I watched one of my oldest and best buddies come unglued last week.
He told me how much I meant to him. He said he admired me. He for the first time called me “Chris” without a profane modifier.
It was completely out of character. I’ve known him 30 years and the hallmark of our relationship has always been an enduring exchange of insult that elevated humiliation to high art.
It’s just what guys do.
I wrote about him last year in this post about his indifferent reaction to my near-death experience from choking on a chunk of bacon-armored shrimp at a NYC dim sum.
What could cause someone so sarcastic and sacrilegious to express such common humanity?
He’s taken membership in man’s most macabre club.
He’s now one of The Sons of Dead Fathers.
John’s dad died last week. He was 70.
Like so many of my good friends’ parents, I barely knew him.
It’s a real flaw of mine, one I’m trying to change. I think I was raised to hold parents in high regard and have thus been eager to hustle myself and my friends away from them so we can commence to swearing, drinking and talking about how our parents are always driving us crazy.
That’s begun to change as I’ve become a parent myself and have come to understand most parents are just folks, too, and unworthy of any special regard.
I wish I’d have known John’s dad better. He sounds like a hoot. At least that’s the way his grieving son described him.
It’s an alchemic trick of time and nature that the flaws of a father turn to charms the instant the father expires.
This became clear to me as the two of us were out waking John’s dad in a Pittsburgh-area tavern. John told story after story of his father’s insane rages in traffic, at home and in restaurants that didn’t serve A-1 Steak Sauce.
I kept hearing these stories and exclaiming, “Wow! What a jerk!”
And John would just laugh and say, “No, he was a really great guy! He never hit my Mom and the only time I ever thought he was gonna hit me was when I accidentally spilled some oil on a car he really loved.”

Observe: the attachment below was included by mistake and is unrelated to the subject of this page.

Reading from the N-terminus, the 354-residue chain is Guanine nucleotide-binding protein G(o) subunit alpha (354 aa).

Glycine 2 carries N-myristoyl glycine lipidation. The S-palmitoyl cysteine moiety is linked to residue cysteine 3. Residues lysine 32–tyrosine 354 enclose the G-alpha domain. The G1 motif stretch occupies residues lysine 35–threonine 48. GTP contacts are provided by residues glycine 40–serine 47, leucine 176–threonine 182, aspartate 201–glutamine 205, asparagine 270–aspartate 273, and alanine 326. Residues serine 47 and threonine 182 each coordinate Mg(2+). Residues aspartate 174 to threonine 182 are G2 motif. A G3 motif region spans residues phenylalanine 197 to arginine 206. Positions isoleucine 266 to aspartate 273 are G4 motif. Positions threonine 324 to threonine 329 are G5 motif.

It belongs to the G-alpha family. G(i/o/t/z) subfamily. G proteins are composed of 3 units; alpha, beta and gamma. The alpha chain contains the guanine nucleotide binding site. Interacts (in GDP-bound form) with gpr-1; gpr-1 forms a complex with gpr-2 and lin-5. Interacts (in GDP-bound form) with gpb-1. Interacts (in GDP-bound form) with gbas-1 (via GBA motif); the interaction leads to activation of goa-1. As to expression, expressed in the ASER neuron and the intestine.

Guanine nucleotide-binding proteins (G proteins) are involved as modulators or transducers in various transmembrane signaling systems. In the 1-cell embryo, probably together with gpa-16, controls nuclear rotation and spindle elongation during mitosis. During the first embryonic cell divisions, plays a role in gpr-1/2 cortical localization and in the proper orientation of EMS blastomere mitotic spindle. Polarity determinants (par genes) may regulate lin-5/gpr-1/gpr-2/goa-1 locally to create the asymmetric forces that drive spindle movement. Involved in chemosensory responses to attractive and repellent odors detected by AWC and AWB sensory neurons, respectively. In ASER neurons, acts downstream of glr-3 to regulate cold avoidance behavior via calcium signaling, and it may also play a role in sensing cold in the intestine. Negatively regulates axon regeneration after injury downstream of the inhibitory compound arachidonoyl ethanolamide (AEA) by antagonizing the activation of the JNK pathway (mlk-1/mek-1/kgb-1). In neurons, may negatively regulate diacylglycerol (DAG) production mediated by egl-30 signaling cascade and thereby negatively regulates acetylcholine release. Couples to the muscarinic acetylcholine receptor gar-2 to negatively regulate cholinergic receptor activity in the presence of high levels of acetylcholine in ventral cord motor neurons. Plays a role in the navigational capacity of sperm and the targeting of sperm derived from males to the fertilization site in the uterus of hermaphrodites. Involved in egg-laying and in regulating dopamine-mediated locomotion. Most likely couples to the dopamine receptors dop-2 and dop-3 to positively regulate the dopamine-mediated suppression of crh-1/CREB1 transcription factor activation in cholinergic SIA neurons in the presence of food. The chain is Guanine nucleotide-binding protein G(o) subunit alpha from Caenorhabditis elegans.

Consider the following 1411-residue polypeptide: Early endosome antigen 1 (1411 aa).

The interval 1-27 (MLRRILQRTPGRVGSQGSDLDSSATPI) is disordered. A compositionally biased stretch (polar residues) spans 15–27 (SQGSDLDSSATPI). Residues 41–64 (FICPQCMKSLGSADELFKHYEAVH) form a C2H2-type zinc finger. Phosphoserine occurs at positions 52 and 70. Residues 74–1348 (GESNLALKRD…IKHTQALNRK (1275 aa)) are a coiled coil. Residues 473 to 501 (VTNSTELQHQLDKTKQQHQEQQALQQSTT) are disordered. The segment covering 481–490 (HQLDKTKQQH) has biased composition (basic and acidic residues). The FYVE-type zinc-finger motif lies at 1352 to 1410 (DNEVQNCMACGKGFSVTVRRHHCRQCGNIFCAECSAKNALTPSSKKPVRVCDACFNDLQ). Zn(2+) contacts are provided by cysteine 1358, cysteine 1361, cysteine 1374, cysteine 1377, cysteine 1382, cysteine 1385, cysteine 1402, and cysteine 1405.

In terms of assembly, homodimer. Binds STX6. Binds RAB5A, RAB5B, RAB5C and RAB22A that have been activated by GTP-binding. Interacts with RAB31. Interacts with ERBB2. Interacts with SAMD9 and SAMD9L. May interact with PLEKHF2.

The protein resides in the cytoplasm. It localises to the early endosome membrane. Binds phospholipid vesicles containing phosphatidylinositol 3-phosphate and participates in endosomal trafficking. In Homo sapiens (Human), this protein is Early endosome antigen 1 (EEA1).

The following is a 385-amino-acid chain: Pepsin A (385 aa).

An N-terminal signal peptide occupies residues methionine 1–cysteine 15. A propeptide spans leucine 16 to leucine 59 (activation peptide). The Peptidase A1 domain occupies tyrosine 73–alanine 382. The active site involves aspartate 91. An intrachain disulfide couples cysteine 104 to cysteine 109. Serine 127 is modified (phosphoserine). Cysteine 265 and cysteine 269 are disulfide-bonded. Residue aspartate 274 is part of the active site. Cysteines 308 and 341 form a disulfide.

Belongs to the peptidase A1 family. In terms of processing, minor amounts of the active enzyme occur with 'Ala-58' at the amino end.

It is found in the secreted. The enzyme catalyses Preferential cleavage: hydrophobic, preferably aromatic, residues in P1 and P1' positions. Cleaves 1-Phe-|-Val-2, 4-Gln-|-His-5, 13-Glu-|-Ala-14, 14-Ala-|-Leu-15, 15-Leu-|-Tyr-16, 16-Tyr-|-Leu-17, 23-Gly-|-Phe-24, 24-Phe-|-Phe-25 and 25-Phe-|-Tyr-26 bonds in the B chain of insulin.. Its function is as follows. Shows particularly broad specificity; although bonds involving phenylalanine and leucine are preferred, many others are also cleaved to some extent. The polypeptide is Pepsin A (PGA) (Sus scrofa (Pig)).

That’s one of the things about The Sons of Dead Fathers Club. Only sons of perfect dads earn entry. And dead fathers are always perfect.
There’s not a single flaw of my father’s smudged character that I couldn’t dismiss as a sign of the times, a bad break or a valiant response to a deck that always seemed stacked against him.
He was the perfect father.
I thought so even before he died and I told him that.
And that’s the key to finding peace in mourning a relationship that’s fraught with so much euphoria and despair.
That’s one of the first things I told John when he called seeking my advice on how to deal with the emotional tumult.
“I remember how beautifully you handled the death of your father,” he said. “You were so graceful.”
I don’t remember feeling very graceful.
I remember feeling devastated. I remember feeling rage over my shortcomings and forlornness that the man who’d given me so much love and laughter was gone from my life forever.
The only thing that got me through it and still does -- and I think about that man many times every day -- was that he knew I really loved him.
I don’t know how I’d be feeling today if he’d thought otherwise.
We were blindsided by his sudden death in 2004. It was different with John. They all saw it coming.
That gave John time to make peace with a complicated relationship.
And that’s an important lesson to all the sons and all the daughters of fathers with whom they occasionally war, confound and share mutual wonders about whether one or the other was somehow switched at birth.
You need to tell the people who matter you love them if you want to eventually carry on with your life giving the impression of inner grace.
It’s cool to convey that with friends, too. It’s what John and I did beneath the surface of our talk about our dead fathers
And now I know that John knows that I know that he really loves me.
And, yeah, I love him, too.